With the new sports complex, Brattleboro had one of the best facilities in the state. The Brattleboro Maples joined the Northern League in 1940, and won the league championship in 1949. “That was the heyday for baseball in Brattleboro,” said Sprague.
Organizations in town would raise money to pay a manager and players to represent the town. The league salary cap for players was about $200 a month and most players received less than that. During the pennant winning season, it cost 60 cents for an adult to attend a game.
With the Maples in town, the community had a connection with the big leagues. In 1948, three former Maples players, Dave “Boo” Ferriss, Chuck Stobbs and Les Layton, began the baseball season in the majors. Ferriss served in the Air Force from 1942-1945 and joined the Red Sox to start the 1945 season. He made an early splash, pitching a five-hit shutout against the Athletics and setting an American League record for scoreless innings pitched at the start of a career with 22, a record which stood until 2008. He pitched in the majors for six years and the Brattleboro Reformer closely followed his career.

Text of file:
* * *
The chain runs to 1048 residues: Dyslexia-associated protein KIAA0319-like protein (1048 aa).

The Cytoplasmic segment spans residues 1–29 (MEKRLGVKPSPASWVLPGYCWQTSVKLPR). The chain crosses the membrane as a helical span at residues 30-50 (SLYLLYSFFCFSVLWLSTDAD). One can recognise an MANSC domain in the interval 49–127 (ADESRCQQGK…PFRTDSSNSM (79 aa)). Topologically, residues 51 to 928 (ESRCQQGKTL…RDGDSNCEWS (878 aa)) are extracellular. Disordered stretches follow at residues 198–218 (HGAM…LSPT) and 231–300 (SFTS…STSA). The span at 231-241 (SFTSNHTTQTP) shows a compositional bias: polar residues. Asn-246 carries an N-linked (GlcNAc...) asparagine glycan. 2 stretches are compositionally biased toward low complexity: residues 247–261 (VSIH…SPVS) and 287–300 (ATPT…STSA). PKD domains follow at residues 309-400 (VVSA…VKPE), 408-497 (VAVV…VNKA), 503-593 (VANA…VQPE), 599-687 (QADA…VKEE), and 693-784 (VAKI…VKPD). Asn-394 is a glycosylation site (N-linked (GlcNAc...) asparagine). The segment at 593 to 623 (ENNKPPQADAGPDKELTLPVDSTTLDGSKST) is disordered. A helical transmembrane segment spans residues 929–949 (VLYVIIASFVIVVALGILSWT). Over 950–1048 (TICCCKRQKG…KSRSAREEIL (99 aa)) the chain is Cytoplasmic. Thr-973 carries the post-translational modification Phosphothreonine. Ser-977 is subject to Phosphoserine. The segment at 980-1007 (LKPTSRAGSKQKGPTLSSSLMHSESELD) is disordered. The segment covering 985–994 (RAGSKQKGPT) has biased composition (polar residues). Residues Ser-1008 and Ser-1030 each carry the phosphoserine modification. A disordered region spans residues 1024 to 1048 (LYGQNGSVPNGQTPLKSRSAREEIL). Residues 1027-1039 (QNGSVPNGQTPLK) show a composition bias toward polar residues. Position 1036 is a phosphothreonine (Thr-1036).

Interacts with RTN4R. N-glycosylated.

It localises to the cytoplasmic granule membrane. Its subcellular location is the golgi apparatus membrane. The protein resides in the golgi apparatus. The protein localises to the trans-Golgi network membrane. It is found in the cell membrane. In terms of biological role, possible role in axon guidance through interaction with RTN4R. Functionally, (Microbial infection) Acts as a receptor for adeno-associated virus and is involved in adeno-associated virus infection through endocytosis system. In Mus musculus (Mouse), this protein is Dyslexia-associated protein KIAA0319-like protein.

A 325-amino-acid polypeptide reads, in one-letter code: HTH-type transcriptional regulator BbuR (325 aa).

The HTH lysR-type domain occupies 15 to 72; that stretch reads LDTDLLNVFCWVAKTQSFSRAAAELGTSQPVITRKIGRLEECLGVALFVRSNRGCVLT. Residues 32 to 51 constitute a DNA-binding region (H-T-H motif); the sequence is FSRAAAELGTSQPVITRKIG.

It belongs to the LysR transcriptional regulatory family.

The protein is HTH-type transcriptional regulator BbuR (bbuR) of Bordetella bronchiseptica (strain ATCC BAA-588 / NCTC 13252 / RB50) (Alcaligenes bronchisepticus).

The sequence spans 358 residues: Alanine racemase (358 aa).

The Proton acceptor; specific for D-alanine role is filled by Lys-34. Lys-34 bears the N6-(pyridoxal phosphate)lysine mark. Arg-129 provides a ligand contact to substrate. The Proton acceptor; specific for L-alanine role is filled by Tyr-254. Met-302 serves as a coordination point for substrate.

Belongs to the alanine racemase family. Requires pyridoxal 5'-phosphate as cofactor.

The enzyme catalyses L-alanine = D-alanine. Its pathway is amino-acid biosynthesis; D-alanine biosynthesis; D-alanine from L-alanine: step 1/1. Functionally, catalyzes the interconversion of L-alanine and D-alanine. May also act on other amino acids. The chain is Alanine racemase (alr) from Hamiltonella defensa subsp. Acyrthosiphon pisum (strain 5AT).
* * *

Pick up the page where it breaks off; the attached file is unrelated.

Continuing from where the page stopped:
Sprague said 62 future major leaguers spent some time in the Northern League, including notable players Robin Roberts, Johnny Antonelli, Vic Raschi, Jim Konstanty and Johnny Podres.
The Maples disbanded after the 1950 season. The rise of television and rules changes, which prevented college players from participating in semipro leagues, contributed to the demise of the Northern League.
Making ‘The Show’